Alaska's hostels stretch travelers' dollars

"Can you believe we just ate three nights of lodging?" My Swiss roommate, Susan, and I were stunned that our meal and two Alaskan beers at the Hangar had cost us $30 apiece. That was equivalent to three nights of lodging at the Juneau Hostel, where we were staying for $10 a night, plus a chore (such as sweeping the kitchen floor).

That was in June 2011, when I stayed at the hostel so I could afford more wildlife-watching excursions in Juneau and Glacier Bay. Though the hostel now charges $12 a night cash, plus a chore, it remains a great dollar-stretcher. Your first night can be reserved online by charging it to a credit card, along with a $3 reservation fee.

My wallet liked the bunk bed better than did my over-50 knees, which creaked as I crept over the wood frame into my top bunk. But I loved the price and the atmosphere. Most of the guests that week were over 40, and my second roommate was South African. Two sisters from Pennsylvania were better dollar-stretchers than I was, because they cooked all their meals in the hostel kitchen. They were traveling across Alaska that summer, staying in hostels from Juneau to Denali. Hostels provide a kitchen, cookware, plates and food storage, giving guests a vacation rental benefit at a hostel price.

If you require a nightcap, you might object to the no-alcohol policy at the Juneau Hostel, but my roommate and I enjoyed walking six blocks down to Juneau's waterfront for a drink.

Guests are limited to a five-night stay and are locked out from 9 a.m. to 5 p.m. Though lockers are available, we opted not to rent locks and left our possessions in our room. It was refreshing to rely on trust rather than locks. Plus, my wallet and cameras were always with me.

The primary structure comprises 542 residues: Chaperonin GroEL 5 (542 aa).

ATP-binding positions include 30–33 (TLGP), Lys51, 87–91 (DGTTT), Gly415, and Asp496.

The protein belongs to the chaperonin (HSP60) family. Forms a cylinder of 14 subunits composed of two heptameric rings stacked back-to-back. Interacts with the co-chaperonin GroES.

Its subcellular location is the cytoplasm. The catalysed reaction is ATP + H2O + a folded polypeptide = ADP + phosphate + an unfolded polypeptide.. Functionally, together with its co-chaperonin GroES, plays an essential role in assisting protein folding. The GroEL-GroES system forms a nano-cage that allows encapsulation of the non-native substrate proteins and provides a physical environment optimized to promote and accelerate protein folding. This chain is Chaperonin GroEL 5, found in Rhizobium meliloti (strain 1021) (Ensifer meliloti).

Surprisingly, the lockout wasn't a problem, because I left about 8:30 a.m. and didn't return before 6 p.m.

I discovered that Alaska has a great network of hostels, most of which cost more than the Juneau Hostel but don't require a chore. My South African roommate said she really liked the Alaskan Sojourn Hostel in Skagway, which allows alcohol.

I wouldn't hesitate to stay at a hostel in Alaska again to maximize my enjoyment of watching humpback whales doing their ballet or seeing bald eagles soar off icebergs. But for travelers opposed to bunk beds and chores, Juneau has a variety of lodging options, including a great bed-and-breakfast where I stayed last summer. The Silverbow Inn is connected to the historic Silverbow Bakery, touted as Alaska's oldest operating bakery, founded in 1898. Rooms start at $179 a night in peak season, but guests receive a full breakfast, and the bagels are fantastic.

If you go

Juneau Hostel, 907-586-9559,

Alaska Sojourn Hostel, 907-983-2040,

Alaska Hostel Association,

Silverbow Inn, 800-586-4146,

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